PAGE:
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Re: Xen balloon driver rewrite
On Thu, 7 Apr 2011 19:10:29 +0530, "Cherry G. Mathew"
It's still at paper level. ATM, I'm still not sure if workqueue(9)
necessary: at a locking level, both will check the same "target"
The only difference is that workqueue(9) will spawn a thread context
necessary, compared to a thread that stays "sleepy" most of the time
(eventually with a timeout, but it rapidly gets amortized).
If I understand the design correctly, this effectively uses a queue
serialise inflate/deflate requests. Is this really required ? For eg:
if a new alloc request, say: "inflate by 256M" is followed by
by 256M", would this mean that both the inflate and the deflate would
occur in series (which would make the domU uvm thrash swap
Nope; in my current repo, the thread (or workqueue...) will just loop,
and recheck the target vs current reservation difference. There is only
one target, shared between workers.
If you ask for inflate then a deflate of 256MiB, or the other way
around, you will effectively spawn two workers. Both will work towards
the same target though, and in this case, will rapidly exit.
I'm not sure that a single kernel thread context is a lot of
Part of my design motivations were based around being gentle with the
VM system; ie; minimise the rate of "spikes" in mem alloc/de-alloc.
I'm a little concerned about if the workqueue will respond to
rapid-fire balloon change requests with a workqueue overflow. Have
checked for this case ?
(on paper) the workqueue is serialized. It is just used as a "create a
thread as the target value is now different from current reservation",
and will only exit on error, or when current reservation reaches target.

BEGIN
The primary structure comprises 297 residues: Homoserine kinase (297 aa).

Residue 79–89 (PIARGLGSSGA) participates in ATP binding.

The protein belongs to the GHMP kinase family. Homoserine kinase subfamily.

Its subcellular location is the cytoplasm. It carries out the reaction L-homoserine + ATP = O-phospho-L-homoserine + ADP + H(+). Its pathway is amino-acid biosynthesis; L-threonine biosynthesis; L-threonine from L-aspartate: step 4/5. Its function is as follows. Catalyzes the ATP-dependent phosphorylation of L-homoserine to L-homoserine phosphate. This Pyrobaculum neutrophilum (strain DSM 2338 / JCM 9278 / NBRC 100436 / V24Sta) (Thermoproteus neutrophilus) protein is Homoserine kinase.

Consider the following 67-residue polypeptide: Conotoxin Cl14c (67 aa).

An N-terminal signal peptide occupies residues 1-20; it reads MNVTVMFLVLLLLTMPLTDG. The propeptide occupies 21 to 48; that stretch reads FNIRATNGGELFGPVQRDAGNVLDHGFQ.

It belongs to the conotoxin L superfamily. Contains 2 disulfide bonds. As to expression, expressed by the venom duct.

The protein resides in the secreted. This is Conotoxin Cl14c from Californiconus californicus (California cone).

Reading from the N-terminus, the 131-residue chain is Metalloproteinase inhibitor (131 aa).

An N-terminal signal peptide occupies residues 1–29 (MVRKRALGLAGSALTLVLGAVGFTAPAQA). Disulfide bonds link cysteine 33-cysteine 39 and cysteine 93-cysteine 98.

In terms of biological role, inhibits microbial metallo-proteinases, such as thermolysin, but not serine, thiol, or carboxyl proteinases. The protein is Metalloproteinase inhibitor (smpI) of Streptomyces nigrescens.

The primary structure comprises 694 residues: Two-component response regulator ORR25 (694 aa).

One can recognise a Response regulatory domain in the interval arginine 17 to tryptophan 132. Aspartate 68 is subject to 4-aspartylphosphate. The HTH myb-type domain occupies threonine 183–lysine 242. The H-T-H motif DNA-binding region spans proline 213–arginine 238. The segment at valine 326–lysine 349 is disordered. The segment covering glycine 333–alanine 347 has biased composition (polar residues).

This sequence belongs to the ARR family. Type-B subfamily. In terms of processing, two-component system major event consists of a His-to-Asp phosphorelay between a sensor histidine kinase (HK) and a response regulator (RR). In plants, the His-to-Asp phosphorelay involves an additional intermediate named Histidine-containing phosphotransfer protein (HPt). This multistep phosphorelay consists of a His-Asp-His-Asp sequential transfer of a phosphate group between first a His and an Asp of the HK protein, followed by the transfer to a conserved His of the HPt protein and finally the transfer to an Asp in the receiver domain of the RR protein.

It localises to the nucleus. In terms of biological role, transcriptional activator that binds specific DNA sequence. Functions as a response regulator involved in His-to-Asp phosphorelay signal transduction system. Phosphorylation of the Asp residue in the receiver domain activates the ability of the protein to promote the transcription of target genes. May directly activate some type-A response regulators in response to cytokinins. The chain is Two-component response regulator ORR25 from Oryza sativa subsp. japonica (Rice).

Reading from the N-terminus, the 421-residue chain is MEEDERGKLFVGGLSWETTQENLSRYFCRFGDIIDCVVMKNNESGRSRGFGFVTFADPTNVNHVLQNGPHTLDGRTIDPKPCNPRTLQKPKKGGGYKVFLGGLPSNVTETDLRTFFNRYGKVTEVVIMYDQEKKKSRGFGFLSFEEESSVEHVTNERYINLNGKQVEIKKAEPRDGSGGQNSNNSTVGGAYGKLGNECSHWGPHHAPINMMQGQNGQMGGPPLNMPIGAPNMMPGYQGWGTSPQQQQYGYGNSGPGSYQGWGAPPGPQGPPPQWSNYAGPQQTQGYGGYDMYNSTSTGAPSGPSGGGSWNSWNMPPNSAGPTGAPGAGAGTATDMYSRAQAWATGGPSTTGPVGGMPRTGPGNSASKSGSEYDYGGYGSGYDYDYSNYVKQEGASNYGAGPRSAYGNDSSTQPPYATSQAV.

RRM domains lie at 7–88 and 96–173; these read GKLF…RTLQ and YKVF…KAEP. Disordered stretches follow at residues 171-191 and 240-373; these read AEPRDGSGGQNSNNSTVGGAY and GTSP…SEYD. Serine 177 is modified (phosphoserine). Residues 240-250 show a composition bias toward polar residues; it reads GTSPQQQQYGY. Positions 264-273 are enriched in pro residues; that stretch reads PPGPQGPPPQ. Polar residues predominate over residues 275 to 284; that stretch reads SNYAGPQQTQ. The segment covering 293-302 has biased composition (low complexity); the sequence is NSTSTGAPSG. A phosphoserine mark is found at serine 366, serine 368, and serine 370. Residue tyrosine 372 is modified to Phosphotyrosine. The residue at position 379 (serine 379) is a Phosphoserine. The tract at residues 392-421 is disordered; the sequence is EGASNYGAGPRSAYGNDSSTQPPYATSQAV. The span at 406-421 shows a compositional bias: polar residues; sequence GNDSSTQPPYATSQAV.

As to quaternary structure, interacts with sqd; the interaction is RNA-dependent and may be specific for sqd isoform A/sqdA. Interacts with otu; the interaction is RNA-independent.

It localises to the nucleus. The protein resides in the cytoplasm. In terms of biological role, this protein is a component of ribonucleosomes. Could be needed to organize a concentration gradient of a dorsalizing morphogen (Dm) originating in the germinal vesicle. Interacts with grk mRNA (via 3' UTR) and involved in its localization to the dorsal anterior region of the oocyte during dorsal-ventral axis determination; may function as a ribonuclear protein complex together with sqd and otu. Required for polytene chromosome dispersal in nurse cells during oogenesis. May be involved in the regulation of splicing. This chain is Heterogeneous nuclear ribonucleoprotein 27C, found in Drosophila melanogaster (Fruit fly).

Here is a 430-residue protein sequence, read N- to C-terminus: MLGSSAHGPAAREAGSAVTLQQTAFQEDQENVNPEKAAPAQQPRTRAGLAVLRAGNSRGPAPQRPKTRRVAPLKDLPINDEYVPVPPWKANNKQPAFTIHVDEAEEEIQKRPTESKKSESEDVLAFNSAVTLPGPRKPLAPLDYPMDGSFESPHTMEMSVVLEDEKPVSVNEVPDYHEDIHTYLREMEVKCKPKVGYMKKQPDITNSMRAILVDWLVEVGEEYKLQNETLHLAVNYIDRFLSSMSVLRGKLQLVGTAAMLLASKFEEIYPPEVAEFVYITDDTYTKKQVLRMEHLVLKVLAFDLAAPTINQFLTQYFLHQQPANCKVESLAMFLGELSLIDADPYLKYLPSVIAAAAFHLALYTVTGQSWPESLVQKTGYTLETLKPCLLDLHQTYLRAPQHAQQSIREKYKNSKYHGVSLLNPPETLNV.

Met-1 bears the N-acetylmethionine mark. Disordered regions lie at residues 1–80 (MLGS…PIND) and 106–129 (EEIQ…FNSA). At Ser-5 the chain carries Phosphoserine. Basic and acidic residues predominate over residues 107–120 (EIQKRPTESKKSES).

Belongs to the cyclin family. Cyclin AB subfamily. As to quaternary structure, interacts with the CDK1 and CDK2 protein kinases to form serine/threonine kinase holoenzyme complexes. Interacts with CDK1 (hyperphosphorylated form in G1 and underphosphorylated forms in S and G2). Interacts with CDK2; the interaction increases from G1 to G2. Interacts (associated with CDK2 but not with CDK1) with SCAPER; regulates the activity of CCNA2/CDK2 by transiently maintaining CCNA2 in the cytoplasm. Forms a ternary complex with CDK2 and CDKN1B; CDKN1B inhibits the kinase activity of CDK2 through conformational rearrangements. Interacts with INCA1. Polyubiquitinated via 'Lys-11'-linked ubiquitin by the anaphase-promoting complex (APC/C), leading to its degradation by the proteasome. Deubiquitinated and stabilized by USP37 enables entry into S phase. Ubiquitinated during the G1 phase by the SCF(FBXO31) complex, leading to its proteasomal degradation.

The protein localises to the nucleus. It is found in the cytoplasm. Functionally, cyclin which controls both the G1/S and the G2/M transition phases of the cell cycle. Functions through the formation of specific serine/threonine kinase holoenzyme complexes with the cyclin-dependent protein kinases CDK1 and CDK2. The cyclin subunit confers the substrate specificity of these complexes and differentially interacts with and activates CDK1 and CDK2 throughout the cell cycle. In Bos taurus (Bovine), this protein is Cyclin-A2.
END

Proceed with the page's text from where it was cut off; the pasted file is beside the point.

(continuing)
The only difference between current code is that instead of having a
thread going back to idle, it simply returns.
With the "idle thread design", I have to handle two different
- one where current reseravtion reaches target: trivial
- one where current reservation failed to reach target, due to memory
exhaustion. Current code uses a feedback function, and updates
``target'' to reflect this. workqueue(9) makes it easier to handle, as I
can log error, return from thread, and leave the target value without
having to feedback a change in ``target''.
The most obvious option that comes to mind is to use a pool. The
is quite small sized, so it shouldn't be that much of an overhead.
OTOH, if that small a size of allocation is failing, memory pressure
is pretty huge, so I think KM_NOSLEEP would be more apt design, and
the driver should refuse to inflate.
It's hard to find the right solution for balloon inflation. I
inadvertently triggered oom_killer with Linux domUs multiple times, and
it's a real pain when it starts killing the wrong processes. That's the
purpose of the balloon.mem-min value, so domU can refuse to balloon
below a certain threshold.
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